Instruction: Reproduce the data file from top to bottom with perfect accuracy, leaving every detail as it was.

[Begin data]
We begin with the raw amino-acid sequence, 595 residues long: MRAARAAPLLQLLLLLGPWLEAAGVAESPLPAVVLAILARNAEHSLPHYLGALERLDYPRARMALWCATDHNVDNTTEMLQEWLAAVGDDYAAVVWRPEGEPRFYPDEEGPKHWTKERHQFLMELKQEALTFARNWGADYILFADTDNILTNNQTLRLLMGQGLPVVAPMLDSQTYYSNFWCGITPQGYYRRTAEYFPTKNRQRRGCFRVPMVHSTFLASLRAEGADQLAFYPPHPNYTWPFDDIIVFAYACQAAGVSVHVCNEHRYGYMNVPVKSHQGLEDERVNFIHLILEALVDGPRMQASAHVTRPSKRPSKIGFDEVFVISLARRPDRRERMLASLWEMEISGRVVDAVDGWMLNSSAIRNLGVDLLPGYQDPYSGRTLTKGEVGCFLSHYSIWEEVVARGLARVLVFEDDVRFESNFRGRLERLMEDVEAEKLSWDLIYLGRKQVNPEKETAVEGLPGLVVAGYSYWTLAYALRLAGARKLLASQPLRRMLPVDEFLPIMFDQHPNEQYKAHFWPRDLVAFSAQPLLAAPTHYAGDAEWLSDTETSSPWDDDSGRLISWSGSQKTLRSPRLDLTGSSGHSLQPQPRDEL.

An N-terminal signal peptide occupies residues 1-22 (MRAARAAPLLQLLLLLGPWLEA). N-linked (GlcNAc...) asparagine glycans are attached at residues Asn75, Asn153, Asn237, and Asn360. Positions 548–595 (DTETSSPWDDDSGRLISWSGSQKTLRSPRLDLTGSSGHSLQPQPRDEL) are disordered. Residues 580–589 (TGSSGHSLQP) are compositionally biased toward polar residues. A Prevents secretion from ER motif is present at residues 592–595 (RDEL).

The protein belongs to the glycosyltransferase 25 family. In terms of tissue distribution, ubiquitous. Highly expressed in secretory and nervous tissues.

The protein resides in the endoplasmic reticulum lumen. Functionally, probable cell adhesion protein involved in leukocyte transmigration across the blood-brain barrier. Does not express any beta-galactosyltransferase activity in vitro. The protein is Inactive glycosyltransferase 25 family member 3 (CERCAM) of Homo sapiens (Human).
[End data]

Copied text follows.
We begin with the raw amino-acid sequence, 595 residues long: MRAARAAPLLQLLLLLGPWLEAAGVAESPLPAVVLAILARNAEHSLPHYLGALERLDYPRARMALWCATDHNVDNTTEMLQEWLAAVGDDYAAVVWRPEGEPRFYPDEEGPKHWTKERHQFLMELKQEALTFARNWGADYILFADTDNILTNNQTLRLLMGQGLPVVAPMLDSQTYYSNFWCGITPQGYYRRTAEYFPTKNRQRRGCFRVPMVHSTFLASLRAEGADQLAFYPPHPNYTWPFDDIIVFAYACQAAGVSVHVCNEHRYGYMNVPVKSHQGLEDERVNFIHLILEALVDGPRMQASAHVTRPSKRPSKIGFDEVFVISLARRPDRRERMLASLWEMEISGRVVDAVDGWMLNSSAIRNLGVDLLPGYQDPYSGRTLTKGEVGCFLSHYSIWEEVVARGLARVLVFEDDVRFESNFRGRLERLMEDVEAEKLSWDLIYLGRKQVNPEKETAVEGLPGLVVAGYSYWTLAYALRLAGARKLLASQPLRRMLPVDEFLPIMFDQHPNEQYKAHFWPRDLVAFSAQPLLAAPTHYAGDAEWLSDTETSSPWDDDSGRLISWSGSQKTLRSPRLDLTGSSGHSLQPQPRDEL.

An N-terminal signal peptide occupies residues 1-22 (MRAARAAPLLQLLLLLGPWLEA). N-linked (GlcNAc...) asparagine glycans are attached at residues Asn75, Asn153, Asn237, and Asn360. Positions 548–595 (DTETSSPWDDDSGRLISWSGSQKTLRSPRLDLTGSSGHSLQPQPRDEL) are disordered. Residues 580–589 (TGSSGHSLQP) are compositionally biased toward polar residues. A Prevents secretion from ER motif is present at residues 592–595 (RDEL).

The protein belongs to the glycosyltransferase 25 family. In terms of tissue distribution, ubiquitous. Highly expressed in secretory and nervous tissues.

The protein resides in the endoplasmic reticulum lumen. Functionally, probable cell adhesion protein involved in leukocyte transmigration across the blood-brain barrier. Does not express any beta-galactosyltransferase activity in vitro. The protein is Inactive glycosyltransferase 25 family member 3 (CERCAM) of Homo sapiens (Human).